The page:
If rumors about Apple testing an electric vehicle are true, it is more likely that the iPhone maker will use a private testing facility such as GoMentum Station, a 2,100-acre former naval base in the San Francisco Bay Area run by the Contra Costa Transportation Authority. Apple could also use its own property to test vehicles with complete privacy, something it may already be doing.

The report suggests the so-called "Apple Car" could be "almost ready for public view":
According to documents obtained by the Guardian, Apple has appointed an engineering program manager (EPM) to Project Titan. EPMs generally arrive on an Apple project once a product is ready to leave the lab, and coordinate the work of teams of hardware and software engineers.
Apple's rumored "Project Titan" electric vehicle research and development could be based at a top-secret office complex in Sunnyvale codenamed SG05, the report corroborates. Bloomberg reported in February that Apple aims to begin electric car production as early as 2020, but the company's roadmap is not entirely clear due to the highly secretive nature of the project.

Update: Representatives from the California DMV that spoke to Re/code have confirmed that Apple did meet with the DMV to discuss California's autonomous vehicle regulations.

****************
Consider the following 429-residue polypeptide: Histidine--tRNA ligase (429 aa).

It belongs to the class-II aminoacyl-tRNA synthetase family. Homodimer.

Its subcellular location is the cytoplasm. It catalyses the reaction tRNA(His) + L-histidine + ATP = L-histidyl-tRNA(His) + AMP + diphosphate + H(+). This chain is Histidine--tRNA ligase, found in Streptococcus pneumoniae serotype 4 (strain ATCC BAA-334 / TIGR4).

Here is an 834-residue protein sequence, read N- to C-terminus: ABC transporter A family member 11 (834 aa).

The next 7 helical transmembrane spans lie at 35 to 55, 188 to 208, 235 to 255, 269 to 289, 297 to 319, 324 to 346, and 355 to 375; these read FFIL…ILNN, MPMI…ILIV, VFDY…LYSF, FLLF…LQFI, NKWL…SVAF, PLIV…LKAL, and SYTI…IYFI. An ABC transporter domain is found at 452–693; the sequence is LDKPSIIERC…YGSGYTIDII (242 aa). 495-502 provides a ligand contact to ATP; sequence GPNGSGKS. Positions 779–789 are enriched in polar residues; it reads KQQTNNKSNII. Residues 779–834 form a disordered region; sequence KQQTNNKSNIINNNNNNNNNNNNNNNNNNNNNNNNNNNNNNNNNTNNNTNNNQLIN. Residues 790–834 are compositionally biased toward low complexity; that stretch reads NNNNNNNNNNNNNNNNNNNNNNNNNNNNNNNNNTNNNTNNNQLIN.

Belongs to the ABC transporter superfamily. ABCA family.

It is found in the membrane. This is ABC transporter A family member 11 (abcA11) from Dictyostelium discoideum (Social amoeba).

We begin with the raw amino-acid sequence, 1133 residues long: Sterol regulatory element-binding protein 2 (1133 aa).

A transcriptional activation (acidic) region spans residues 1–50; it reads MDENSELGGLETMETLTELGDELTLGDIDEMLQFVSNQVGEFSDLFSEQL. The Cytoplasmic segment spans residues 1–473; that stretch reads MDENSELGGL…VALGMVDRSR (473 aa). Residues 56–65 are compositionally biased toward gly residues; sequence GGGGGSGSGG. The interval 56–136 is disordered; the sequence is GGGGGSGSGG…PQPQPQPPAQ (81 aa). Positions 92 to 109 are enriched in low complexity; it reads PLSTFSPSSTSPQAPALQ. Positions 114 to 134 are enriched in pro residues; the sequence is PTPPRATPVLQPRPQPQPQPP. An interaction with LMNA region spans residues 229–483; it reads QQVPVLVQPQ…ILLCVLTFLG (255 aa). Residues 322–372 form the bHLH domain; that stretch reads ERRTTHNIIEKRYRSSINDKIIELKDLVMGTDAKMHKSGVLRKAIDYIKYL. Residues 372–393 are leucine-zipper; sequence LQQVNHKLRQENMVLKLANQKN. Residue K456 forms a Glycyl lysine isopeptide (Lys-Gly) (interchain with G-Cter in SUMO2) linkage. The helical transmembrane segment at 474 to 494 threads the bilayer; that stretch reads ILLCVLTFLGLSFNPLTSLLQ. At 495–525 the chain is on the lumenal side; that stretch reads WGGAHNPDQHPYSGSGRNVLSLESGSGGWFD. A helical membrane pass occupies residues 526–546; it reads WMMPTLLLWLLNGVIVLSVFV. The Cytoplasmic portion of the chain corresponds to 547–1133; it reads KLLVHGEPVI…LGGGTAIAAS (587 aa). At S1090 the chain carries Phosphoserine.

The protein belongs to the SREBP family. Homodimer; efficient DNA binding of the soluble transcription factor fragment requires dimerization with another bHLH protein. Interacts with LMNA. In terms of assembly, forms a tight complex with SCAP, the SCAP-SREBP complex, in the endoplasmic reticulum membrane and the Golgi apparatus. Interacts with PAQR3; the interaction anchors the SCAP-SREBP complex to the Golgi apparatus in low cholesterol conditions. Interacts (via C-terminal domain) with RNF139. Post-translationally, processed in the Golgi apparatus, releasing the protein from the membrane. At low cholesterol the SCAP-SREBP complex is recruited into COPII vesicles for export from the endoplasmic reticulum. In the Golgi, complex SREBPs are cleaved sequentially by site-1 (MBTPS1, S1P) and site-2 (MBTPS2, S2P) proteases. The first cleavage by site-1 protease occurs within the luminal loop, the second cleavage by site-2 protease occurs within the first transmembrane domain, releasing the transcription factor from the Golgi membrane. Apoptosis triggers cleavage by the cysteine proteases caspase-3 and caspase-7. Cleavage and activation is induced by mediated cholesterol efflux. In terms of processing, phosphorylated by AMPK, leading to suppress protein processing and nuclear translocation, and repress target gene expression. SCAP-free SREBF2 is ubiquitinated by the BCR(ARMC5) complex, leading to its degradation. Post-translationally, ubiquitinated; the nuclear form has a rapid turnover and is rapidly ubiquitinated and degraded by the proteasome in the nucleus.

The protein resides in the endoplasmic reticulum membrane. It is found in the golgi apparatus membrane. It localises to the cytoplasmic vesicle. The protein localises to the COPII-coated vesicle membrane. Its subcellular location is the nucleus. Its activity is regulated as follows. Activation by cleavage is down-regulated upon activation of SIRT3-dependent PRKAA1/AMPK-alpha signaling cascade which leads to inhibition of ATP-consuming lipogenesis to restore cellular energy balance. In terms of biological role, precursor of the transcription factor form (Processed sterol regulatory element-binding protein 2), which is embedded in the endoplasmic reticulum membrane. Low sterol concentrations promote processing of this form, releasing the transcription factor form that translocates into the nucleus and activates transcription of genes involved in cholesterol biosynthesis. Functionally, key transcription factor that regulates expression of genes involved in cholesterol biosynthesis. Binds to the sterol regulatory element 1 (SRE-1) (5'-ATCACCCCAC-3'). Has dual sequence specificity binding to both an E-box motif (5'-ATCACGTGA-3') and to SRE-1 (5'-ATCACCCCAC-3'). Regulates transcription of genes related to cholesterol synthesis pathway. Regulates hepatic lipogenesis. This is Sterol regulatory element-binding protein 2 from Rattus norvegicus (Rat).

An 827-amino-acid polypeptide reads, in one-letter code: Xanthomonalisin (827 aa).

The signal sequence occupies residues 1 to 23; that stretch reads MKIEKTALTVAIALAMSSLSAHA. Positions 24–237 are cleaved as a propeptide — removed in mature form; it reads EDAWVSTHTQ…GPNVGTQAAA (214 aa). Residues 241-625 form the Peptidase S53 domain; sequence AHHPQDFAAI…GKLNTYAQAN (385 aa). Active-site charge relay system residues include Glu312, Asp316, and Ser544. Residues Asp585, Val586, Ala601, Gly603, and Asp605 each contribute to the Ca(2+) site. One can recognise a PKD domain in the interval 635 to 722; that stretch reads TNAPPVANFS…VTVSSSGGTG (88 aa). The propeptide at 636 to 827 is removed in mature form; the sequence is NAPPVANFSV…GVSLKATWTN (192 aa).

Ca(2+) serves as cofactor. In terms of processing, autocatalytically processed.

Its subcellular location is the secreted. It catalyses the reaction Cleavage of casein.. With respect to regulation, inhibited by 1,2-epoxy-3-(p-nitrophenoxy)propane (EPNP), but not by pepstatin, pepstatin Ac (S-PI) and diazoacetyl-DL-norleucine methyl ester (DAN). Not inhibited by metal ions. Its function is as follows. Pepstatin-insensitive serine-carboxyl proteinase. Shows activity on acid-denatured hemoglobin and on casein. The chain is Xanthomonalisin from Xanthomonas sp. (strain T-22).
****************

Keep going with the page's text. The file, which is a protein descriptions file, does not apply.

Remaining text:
"The meeting with representatives from Apple focused on a discussion of the autonomous vehicle testing regulations that went into effect in September of 2014," DMV spokesman Armando Botello said in an emailed statement.


Related Roundup: Apple Car
Tags: theguardian.com, California, DMV


Top Rated Comments

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12 months ago

Can they accurately reproduce realistic driving scenarios on that 2100 acre test facility? I would think it's hard to reproduce kids playing in the street, people walking animals, busy crowds in a downtown area, etc, without actually going out on public roads.


not to mention me wearing a tshirt with a stop sign logo on it
Rating: 9 Votes
12 months ago

I won't be riding in that if it's using Apple Maps o_O

I don't get the Apple Maps hate. Is it just here in Australia that it's good?